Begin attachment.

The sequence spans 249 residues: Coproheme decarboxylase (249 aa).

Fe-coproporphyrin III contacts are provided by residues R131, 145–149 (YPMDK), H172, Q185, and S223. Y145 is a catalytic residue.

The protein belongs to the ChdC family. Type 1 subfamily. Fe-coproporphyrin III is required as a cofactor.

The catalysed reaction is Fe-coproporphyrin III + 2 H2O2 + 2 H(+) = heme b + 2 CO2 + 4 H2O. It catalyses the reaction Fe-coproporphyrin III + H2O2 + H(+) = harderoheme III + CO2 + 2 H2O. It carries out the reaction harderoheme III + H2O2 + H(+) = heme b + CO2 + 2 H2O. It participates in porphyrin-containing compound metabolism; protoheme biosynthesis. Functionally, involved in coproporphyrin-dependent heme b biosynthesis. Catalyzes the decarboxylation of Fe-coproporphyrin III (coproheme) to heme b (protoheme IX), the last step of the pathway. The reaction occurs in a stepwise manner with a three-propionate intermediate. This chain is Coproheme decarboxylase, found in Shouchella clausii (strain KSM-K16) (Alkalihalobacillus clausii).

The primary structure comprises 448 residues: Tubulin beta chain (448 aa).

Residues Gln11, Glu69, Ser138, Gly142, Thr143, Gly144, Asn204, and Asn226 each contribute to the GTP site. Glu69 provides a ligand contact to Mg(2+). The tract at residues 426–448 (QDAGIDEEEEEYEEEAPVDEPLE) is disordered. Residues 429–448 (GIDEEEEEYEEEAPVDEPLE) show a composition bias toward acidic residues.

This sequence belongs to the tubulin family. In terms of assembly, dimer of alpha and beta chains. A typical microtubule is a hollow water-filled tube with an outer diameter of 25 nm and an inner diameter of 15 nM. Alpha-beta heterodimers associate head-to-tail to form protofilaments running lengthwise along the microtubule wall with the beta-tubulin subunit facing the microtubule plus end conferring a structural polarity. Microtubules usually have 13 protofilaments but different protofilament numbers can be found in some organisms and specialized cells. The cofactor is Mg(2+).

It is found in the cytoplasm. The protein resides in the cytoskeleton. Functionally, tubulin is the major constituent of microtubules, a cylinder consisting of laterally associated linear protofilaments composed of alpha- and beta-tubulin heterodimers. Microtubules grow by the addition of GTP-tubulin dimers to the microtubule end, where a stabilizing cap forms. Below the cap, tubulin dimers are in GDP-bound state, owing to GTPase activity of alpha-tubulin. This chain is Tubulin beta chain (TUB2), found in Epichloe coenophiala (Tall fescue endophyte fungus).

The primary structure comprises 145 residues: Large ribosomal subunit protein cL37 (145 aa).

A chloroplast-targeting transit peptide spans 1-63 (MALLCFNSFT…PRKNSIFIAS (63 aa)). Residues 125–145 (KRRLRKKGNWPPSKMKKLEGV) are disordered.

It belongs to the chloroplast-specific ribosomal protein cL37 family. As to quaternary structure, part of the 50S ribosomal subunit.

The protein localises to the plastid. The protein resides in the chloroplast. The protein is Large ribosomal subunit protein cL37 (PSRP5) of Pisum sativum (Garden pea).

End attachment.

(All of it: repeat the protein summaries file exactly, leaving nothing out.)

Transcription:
The sequence spans 249 residues: Coproheme decarboxylase (249 aa).

Fe-coproporphyrin III contacts are provided by residues R131, 145–149 (YPMDK), H172, Q185, and S223. Y145 is a catalytic residue.

The protein belongs to the ChdC family. Type 1 subfamily. Fe-coproporphyrin III is required as a cofactor.

The catalysed reaction is Fe-coproporphyrin III + 2 H2O2 + 2 H(+) = heme b + 2 CO2 + 4 H2O. It catalyses the reaction Fe-coproporphyrin III + H2O2 + H(+) = harderoheme III + CO2 + 2 H2O. It carries out the reaction harderoheme III + H2O2 + H(+) = heme b + CO2 + 2 H2O. It participates in porphyrin-containing compound metabolism; protoheme biosynthesis. Functionally, involved in coproporphyrin-dependent heme b biosynthesis. Catalyzes the decarboxylation of Fe-coproporphyrin III (coproheme) to heme b (protoheme IX), the last step of the pathway. The reaction occurs in a stepwise manner with a three-propionate intermediate. This chain is Coproheme decarboxylase, found in Shouchella clausii (strain KSM-K16) (Alkalihalobacillus clausii).

The primary structure comprises 448 residues: Tubulin beta chain (448 aa).

Residues Gln11, Glu69, Ser138, Gly142, Thr143, Gly144, Asn204, and Asn226 each contribute to the GTP site. Glu69 provides a ligand contact to Mg(2+). The tract at residues 426–448 (QDAGIDEEEEEYEEEAPVDEPLE) is disordered. Residues 429–448 (GIDEEEEEYEEEAPVDEPLE) show a composition bias toward acidic residues.

This sequence belongs to the tubulin family. In terms of assembly, dimer of alpha and beta chains. A typical microtubule is a hollow water-filled tube with an outer diameter of 25 nm and an inner diameter of 15 nM. Alpha-beta heterodimers associate head-to-tail to form protofilaments running lengthwise along the microtubule wall with the beta-tubulin subunit facing the microtubule plus end conferring a structural polarity. Microtubules usually have 13 protofilaments but different protofilament numbers can be found in some organisms and specialized cells. The cofactor is Mg(2+).

It is found in the cytoplasm. The protein resides in the cytoskeleton. Functionally, tubulin is the major constituent of microtubules, a cylinder consisting of laterally associated linear protofilaments composed of alpha- and beta-tubulin heterodimers. Microtubules grow by the addition of GTP-tubulin dimers to the microtubule end, where a stabilizing cap forms. Below the cap, tubulin dimers are in GDP-bound state, owing to GTPase activity of alpha-tubulin. This chain is Tubulin beta chain (TUB2), found in Epichloe coenophiala (Tall fescue endophyte fungus).

The primary structure comprises 145 residues: Large ribosomal subunit protein cL37 (145 aa).

A chloroplast-targeting transit peptide spans 1-63 (MALLCFNSFT…PRKNSIFIAS (63 aa)). Residues 125–145 (KRRLRKKGNWPPSKMKKLEGV) are disordered.

It belongs to the chloroplast-specific ribosomal protein cL37 family. As to quaternary structure, part of the 50S ribosomal subunit.

The protein localises to the plastid. The protein resides in the chloroplast. The protein is Large ribosomal subunit protein cL37 (PSRP5) of Pisum sativum (Garden pea).